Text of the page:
Feel free to correct me if I am wrong...
you are right.... but did you realize that I was poking fun....

I am a big believer in using whatever the appropriate tool is to capture the image to the best of one's abilities and not to be bound by perceived rules. Fill flash is one of those very useful tools.... who hasn't taken a portrait shot with light from the back (sunset background is one example).... without a fill flash you are shooting a silhouette...

LOL... No wonder I can not find that rule posting on National Geographic, about the landscape rule, I have known for a little more than years via B&H but I did not really care until I recently decided to learn about landscape...
68
Photography Technique / Re: fail
« Last post by martti on May 24, 2015, 11:39:02 PM »
No. No 'natural color' but just a part of the spectrum of ambient light absorbed and reflected and observed with the human visual system. Your thinking is wrong.
Get acquainted with the science of vision before you make arguments about it.

Your entirely missing the point, but that isn't surprising on these forums. Why not do a couple searches and read some of the articles I am talking about? Your talking spectrum, I'm talking psychology. Missing the point. (Why does everyone around here miss the point 99% of the time? Meh.)

WHo do you think you are fooling?
You do not know what the point is so you do not have one.
Psychology...give me a break.  You know nothing about it!
69
EOS Bodies / Re: EOS 5D Mark IV Testing Has Begun [CR2]
« Last post by Don Haines on May 24, 2015, 11:35:11 PM »
Neuro, you obviously don't understand :)

Flashes are only for use indoors... and indoors you don't need lens hoods...

No real photographer uses fill flash as that would be altering the lighting conditions and therefore un-natural.... do that and your pictures will be banned from National Geographic ....

Don, I am not really sure about national geographic rule on capturing people images, but for landscape, it is not allowed to move/clean up, even a leave on the ground, or alter the scene during post process.  You have stated that "no real photographer" uses fill flash outdoor and it should be used indoor only.  This was what I understand when I first started to learn journalism.  However, it is not completely right.  Yes, for journalism, you do not need it since who care about hard shadow appearing under eyes, nose, etc...  But for wedding, outdoor portrait photographers, and fashion photographers, they either use one of the following or combination of them under certain situation:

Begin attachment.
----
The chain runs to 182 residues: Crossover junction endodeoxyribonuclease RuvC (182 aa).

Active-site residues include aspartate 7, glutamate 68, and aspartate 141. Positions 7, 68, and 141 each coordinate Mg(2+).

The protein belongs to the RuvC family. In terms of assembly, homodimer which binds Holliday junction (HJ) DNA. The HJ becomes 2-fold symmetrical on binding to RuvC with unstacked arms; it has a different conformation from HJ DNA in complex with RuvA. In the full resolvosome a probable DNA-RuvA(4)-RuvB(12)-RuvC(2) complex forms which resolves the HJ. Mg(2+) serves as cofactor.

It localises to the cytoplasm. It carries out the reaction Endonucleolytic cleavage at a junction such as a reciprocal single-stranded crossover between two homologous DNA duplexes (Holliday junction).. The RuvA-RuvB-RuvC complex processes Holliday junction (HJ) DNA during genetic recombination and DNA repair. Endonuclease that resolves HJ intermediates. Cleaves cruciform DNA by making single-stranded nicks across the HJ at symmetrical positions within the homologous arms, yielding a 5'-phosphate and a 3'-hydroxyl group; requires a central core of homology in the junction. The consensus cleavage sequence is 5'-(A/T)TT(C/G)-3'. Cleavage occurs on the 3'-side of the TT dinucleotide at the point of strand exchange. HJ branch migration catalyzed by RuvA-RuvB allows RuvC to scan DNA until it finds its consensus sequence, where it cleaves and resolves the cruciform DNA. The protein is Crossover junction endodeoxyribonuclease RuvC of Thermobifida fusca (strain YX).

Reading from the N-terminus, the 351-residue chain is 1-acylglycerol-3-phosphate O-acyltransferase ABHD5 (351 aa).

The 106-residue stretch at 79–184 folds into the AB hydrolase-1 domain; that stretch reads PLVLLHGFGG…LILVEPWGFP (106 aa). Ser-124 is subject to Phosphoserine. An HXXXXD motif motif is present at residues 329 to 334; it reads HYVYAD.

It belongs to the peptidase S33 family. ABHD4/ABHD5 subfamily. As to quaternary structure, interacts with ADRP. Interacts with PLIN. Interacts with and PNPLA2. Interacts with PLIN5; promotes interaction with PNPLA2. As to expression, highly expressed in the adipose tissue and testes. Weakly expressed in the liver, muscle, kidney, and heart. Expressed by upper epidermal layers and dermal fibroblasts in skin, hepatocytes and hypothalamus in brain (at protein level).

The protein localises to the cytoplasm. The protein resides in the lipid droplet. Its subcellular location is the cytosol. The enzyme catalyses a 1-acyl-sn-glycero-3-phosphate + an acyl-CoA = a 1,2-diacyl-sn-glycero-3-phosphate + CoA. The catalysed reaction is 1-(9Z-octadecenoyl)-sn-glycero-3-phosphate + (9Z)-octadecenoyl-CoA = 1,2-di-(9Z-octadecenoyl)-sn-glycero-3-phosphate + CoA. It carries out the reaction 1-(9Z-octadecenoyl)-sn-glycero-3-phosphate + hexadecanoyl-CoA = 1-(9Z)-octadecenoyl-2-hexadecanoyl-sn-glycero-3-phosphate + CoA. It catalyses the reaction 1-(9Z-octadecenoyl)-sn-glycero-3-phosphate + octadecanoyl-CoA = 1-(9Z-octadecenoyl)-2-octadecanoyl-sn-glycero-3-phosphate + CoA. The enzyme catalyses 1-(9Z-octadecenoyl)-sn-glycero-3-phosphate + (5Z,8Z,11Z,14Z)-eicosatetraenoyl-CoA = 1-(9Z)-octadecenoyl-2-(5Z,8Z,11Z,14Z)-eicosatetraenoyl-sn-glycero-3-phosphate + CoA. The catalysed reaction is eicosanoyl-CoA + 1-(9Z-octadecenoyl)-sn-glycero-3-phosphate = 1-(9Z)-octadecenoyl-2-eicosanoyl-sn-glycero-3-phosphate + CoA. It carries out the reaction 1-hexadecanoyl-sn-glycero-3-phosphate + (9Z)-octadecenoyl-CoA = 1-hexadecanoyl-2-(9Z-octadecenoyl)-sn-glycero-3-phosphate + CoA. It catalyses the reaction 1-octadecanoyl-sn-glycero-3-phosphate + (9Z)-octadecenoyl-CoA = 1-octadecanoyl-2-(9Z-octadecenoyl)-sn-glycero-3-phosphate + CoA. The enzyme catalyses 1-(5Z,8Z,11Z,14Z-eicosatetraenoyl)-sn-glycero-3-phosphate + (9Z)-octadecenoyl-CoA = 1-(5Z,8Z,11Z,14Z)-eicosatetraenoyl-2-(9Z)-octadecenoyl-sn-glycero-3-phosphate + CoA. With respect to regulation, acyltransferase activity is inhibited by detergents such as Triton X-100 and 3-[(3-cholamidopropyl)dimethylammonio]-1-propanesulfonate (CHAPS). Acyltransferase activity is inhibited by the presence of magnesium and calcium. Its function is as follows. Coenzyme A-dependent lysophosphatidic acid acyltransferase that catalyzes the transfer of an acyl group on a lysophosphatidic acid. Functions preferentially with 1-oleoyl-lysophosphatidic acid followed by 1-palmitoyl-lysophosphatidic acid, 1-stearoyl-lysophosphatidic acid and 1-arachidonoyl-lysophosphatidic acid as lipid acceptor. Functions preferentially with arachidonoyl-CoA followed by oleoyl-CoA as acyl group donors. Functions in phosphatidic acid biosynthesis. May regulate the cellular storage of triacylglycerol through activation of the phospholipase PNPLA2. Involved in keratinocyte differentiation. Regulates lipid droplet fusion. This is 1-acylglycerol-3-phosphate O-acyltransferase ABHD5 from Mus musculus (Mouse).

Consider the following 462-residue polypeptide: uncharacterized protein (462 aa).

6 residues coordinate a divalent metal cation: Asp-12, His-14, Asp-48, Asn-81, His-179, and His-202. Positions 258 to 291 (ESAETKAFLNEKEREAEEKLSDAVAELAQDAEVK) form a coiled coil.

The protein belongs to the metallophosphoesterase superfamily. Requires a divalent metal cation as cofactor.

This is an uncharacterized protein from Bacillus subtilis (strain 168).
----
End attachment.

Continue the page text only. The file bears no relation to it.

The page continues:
1. Reflector, or
2. Flash, or
3. Constant light such as Lowell iLight (kinda hot when using it), Ice Light (licensed to Jerry Ghionis), etc...

I have been learning about light in the past almost 3 years and still do (since I love journalism), plus keeping track of number of renown journalism photographers (most of them are wedding photographers from all around the world) so that why I pretty much have my confident in saying this.  Even Cliff Mautner, a master of natural light, still has to use flash in certain situations.  In short, nothing is absolute and again I am not really sure about National Geographic rule on capturing people...

Feel free to correct me if I am wrong...
you are right.... but did you realize that I was poking fun....

I am a big believer in using whatever the appropriate tool is to capture the image to the best of one's abilities and not to be bound by perceived rules. Fill flash is one of those very useful tools.... who hasn't taken a portrait shot with light from the back (sunset background is one example).... without a fill flash you are shooting a silhouette...
70
Option 1.  I'd bring the 6D, 70D, 16-35, 70-300 and pick up the 50 f/1.8.  With the 6D brand new with US warranty for 1250, you're not going to lose that much on resale when you consider that you'll have it for a while before upgrading to the next FF body.